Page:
Carpenter Technology produces and typically keeps an inventory of M54 steel in round bar form of the following sizes, usually with immediate shipment and no minimum order: 1.0625", 1.25", and 4". There are a few thousand pounds of 7" and 7.625" OD currently available but these sizes will not be kept in inventory in the future unless requested.
Other sizes will be added in time, and they can produce custom diameters, round corner square and octagon, although longer lead times and minimum orders in the range of 800 lbs are likely.
For pricing, inventory availability and lead time please contact Carpenter by phone (800-572-2800 or 800-245-5030) or e-mail at email@example.com
If you have a specific application engineering or technical question that is not answered by the processing document above, then feel free to Contact Us.
Design and Development Background
In December 2013, M54 steel was approved for inclusion in the MMPDS handbook
In July 2012 we announced a NAVAIR-funded SBIR Phase II contract to demonstrate M54 steel for use in U.S. Navy aircraft tailhooks.
In June 2012 S-basis design allowables for M54 were approved for use in the Metallic Materials Properties Development and Standardization (MMPDS) handbook. It is also anticipated that A- and B-basis design allowables will be approved for use in MMPDS during 2013.
In May 2012 a formal machining study of M54 steel will be completed. The results are expected to be available in 2012. Initial feedback indicates that in general M54 steel machines faster than AMS 6532 for major material removal turning operations.
In 2011 SAE International issued AMS 6516 specification for M54 steel.
In 2011 we co-authored a technical paper that evaluated protection schemes for ultrahigh-strength steels (including M54 steel) for landing gear applications. The paper concluded that a cadmium, chromate, primer and paint protection scheme on M54 steel did not show as much evidence of breakdown as the same scheme on either 300M or 4340 after 500 hours of salt fog testing per ASTM B117; comparative data for zinc-nickel protection performance was also presented (see below).
In 2011 we completed a NAVAIR-funded SBIR Phase II program to further design and develop M54 steel as a lower-cost, high-performance landing gear steel.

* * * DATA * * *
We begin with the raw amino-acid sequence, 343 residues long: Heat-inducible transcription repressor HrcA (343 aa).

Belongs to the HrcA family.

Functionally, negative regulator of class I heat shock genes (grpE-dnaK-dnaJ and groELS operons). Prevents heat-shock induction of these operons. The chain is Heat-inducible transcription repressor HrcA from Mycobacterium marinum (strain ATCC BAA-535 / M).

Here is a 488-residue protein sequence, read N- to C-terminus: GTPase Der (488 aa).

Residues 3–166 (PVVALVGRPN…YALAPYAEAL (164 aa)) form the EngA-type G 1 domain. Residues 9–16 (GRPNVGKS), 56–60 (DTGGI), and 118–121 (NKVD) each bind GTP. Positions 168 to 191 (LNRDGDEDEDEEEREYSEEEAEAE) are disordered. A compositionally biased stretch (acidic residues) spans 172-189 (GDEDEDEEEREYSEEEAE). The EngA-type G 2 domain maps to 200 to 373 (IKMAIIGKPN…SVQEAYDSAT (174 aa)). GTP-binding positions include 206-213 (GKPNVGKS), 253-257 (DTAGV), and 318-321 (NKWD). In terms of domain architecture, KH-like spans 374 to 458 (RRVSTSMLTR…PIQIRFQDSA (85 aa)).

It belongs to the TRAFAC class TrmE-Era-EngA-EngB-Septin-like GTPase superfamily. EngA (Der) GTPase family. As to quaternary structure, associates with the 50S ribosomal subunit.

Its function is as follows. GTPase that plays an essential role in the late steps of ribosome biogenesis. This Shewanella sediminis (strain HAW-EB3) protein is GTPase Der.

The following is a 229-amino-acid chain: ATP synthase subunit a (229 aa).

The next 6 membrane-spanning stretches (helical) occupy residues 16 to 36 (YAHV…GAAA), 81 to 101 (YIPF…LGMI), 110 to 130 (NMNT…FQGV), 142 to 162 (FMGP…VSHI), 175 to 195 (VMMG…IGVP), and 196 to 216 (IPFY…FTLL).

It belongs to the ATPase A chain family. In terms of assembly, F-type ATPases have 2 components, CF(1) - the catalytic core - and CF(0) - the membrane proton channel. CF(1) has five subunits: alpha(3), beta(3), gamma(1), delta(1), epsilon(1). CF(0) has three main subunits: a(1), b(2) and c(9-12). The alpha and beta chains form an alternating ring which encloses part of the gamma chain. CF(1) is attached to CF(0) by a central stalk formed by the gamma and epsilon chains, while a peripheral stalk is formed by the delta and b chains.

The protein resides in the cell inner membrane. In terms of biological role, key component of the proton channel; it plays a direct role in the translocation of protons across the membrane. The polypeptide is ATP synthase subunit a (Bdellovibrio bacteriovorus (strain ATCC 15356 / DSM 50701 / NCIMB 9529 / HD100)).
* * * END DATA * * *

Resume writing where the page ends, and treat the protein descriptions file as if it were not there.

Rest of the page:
In 2011 we completed a NAVAIR-funded SBIR Phase I program that will in part evaluate M54 steel as a material for use in tailhook components, used to abruptly arrest and stop aircraft landing on aircraft carriers.
In 2010 we announced that Latrobe Specialty Steel Co. is the initial firm licensed to commercially produce and sell M54 steel.
Note: AerMet is a registered trademark of CRS Holdings, Inc., a subsidiary of Carpenter Technology Corp.
- Protection Scheme Evaluation for Ultra High-Strength Steel Alloys
A comparative analysis of protection schemes used for ultra high-strength landing gear steels: Ferrium® S53®, 4340, 300M, Aermet® 100, Ferrium® M54™, and PH15-5 steels - DoD Corrosion Conference, 2011
Material Data Sheets
- Ferrium® M54™ Latrobe Data Sheet
- Ferrium® M54™ QuesTek Data Sheet
- Manufacturing and Thermal Processing of Ferrium® M54™
This document provides introductory information regarding manufacturing and thermal processing of components made from QuesTek-designed Ferrium® M54™ steel. This information is intended to assist purchasers, fabricators and users in their application engineering of M54 steel to design and produce specific components or pieces.
- AA&S 2012
Ferrium® M54™: A New Fatigue-Resistant, Lower Cost, Ultra-High Strength Steel for Landing Gear and Arrestment Applications - April 3, 2012
- QuesTek Awards Ferrium M54 License to Latrobe
- QuesTek Wins SBIR Phase II Award to Demonstrate Ferrium M54 Steel for Navy Aircraft Tailhooks
- QuesTek's Ferrium M54 Alloy Achieves SAE AMS 6516 Specification
- QuesTek’s Ultra-High Strength, High Toughness Ferrium® M54™ Steel Receives Approval for Inclusion in Aerospace Industry MMPDS Handbook